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On World Environment Day: Reimagining, recreating and restoring landscapes in Malawi


5th June will be World Environment Day 2021, with the theme “Reimagine. Recreate. Restore.” The day also marks the beginning of the United Nations Decade on Ecosystem Restoration.

The need for ecosystem restoration in Malawi is particularly evident. Three quarters of the country’s land surface has been deforested. Deforestation leaves land void of vegetation. This means less to intercept rainfall, which runs off bare surfaces and causes flooding, particularly in downstream areas.

The exposure of the soil to wind and water leads to degradation and erosion. The eroded material is then deposited in water courses where it contributes to flooding and impedes hydropower generation and irrigation systems.

Malawi landscape

Bare surfaces also enable rainfall to wash off agricultural chemicals and other pollutants into Lake Malawi, which suffers periodic algal blooms and consequences on water quality. As a result, nearly 10% of assessed fish species in the lake are endangered.

All of this has consequences for lives and livelihoods – even more so in the context of a changing climate. The majority of Malawi’s population is dependent on agriculture. Not only does farming yield ever lower returns when practised in degraded ecosystems, but certain farming practices themselves contribute to further degradation. Fish from the lake is a major source of protein for many Malawians, but the combination of eutrophication and overfishing means that catch is declining, with implications for food security and nutrition.

The need to restore ecosystems has attracted the highest levels of political attention. President Lazarus Chakwera launched a tree planting campaign as part of the 2020-21 forestry season where 56 million trees were planted.

Political commitment has been reflected in policy development. The National Forest Landscape Restoration Strategy finalised in 2017 with the aim of restoring forest landscapes to accomplish social and environmental goals. A key part of this strategy has been to improve coordination among various actors and activities, which will be key if the country is to achieve the goal of restoring 4.5 million hectares by 2030.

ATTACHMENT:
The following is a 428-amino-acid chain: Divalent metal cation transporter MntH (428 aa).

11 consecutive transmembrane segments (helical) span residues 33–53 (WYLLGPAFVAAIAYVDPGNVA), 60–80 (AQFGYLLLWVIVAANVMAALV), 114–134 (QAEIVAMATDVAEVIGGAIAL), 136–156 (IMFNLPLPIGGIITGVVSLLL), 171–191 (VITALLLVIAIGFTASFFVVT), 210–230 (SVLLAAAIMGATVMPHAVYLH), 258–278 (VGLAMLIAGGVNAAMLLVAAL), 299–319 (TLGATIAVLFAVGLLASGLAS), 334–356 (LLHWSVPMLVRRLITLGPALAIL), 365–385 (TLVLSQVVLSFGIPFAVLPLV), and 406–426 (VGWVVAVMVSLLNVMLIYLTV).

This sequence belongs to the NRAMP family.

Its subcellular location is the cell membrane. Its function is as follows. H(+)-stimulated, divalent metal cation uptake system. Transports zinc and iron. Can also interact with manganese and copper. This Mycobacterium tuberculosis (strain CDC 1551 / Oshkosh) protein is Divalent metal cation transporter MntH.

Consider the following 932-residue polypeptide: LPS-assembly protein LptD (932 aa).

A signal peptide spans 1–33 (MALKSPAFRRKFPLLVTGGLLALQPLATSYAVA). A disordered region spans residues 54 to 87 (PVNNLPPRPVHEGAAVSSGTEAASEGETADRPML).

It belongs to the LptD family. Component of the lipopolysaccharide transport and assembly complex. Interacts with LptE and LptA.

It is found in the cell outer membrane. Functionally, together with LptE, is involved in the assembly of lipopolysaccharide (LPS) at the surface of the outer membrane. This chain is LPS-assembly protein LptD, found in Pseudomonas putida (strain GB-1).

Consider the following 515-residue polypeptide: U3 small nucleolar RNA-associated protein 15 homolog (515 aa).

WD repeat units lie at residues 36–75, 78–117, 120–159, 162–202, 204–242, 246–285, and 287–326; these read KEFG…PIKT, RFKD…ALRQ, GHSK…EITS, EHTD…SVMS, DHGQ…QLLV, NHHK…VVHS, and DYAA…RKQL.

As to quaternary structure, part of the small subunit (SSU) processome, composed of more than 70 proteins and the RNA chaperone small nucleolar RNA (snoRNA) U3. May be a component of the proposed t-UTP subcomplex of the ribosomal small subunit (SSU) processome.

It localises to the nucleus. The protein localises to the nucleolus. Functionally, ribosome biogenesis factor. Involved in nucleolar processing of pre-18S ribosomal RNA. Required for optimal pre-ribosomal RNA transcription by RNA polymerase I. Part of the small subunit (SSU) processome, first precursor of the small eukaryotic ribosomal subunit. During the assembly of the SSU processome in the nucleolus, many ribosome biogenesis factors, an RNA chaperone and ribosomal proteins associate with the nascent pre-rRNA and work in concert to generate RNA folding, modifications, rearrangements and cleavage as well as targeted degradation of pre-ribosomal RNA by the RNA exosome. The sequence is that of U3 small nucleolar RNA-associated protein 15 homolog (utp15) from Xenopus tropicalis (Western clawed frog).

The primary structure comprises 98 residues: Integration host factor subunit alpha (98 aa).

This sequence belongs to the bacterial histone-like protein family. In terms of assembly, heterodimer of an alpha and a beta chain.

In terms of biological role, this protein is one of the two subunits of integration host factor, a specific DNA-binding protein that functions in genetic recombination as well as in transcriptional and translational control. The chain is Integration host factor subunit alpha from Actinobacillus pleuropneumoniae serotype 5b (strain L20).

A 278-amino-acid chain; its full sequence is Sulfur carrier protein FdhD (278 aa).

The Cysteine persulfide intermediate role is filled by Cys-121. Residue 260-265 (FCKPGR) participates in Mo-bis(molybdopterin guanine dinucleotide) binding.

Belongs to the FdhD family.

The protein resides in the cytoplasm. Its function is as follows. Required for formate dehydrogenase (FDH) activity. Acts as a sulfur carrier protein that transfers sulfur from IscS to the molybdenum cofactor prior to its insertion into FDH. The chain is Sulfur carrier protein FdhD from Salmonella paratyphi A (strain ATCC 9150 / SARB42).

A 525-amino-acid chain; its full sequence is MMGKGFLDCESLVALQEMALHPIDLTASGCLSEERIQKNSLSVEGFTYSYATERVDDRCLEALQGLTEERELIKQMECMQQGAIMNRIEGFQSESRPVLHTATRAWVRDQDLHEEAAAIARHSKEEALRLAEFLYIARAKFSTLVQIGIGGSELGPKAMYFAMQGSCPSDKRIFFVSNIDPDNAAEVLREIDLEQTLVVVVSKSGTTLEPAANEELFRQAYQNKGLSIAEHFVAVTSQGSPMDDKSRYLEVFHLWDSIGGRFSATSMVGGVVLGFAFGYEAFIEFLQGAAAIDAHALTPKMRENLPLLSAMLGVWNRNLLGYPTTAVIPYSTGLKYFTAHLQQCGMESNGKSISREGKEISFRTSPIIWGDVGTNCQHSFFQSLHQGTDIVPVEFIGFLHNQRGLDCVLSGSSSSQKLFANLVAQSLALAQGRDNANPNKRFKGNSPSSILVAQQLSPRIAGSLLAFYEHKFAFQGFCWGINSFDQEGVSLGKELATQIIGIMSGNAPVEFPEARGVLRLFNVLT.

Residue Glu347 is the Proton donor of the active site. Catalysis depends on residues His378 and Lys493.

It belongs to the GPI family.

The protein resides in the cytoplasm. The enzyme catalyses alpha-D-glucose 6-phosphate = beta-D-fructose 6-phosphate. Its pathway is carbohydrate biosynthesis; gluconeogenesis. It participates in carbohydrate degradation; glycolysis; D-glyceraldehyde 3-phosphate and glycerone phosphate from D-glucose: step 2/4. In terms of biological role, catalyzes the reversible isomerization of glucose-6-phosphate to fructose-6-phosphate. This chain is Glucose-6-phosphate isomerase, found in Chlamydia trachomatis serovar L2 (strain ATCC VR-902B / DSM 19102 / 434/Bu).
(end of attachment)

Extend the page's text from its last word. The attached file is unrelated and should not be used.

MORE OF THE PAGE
Malawi has also been showing its commitment on the global and regional stages. At this week’s Global Landscapes Forum-Africa Minister of Forestry and Natural Resources, Nancy Tembo, was part of the launch of the GEF-7 Drylands Sustainable Landscapes Impact Programme, which aims to transform management of drylands, including among the Miombo and Mopane ecosystems of southern Africa.

Malawi’s Forest Landscape Restoration Focal Point, Tangu Tumeo, also played a prominent role at the forum, moderating a session on Translating global processes into action: Leveraging UN Food Systems Summit solutions in the restoration decade.

Given the importance of healthy ecosystems in building resilience and adapting to climate change, the BRACC partners are engaged in various activities to promote restoration.

Modern Cooking for Healthy Forests is supporting sustainable forest management and energy options – including through understanding the driving forces of deforestation. Chief of Party, Ramzy Kanaan, recently participated in a webinar from USAID’s Bureau for Development, Democracy and Innovation with the Thinking and Working Politically Community of Practice in which he highlighted how political economy analysis in Malawi is identifying root causes of damaging practices so that they can be more effectively be addressed.

In working to build the resilience of households and communities, PROSPER (Promoting Sustainable Partnerships for Empowered Resilience) is promoting climate-smart agriculture through farmer field school and lead farmer approaches; and also supporting watershed management.

Watershed management is also promoted by GIZ through Joint Support to the Implementation of Social Protection for Ultra-Poor People in Malawi. As part of its support to the Malawi National Social Support Programme II (2018-23), the project supports government in the implementation of a watershed management-focused public works programme.

Last but not least, in developing climate-resilient livelihoods for communities around protected areas, African Parks is reducing poaching and promoting wildlife conservation in three of Malawi’s iconic protected areas: Majete Wildlife Reserve, Nkhotakota Wildlife Reserve and Liwonde National Park.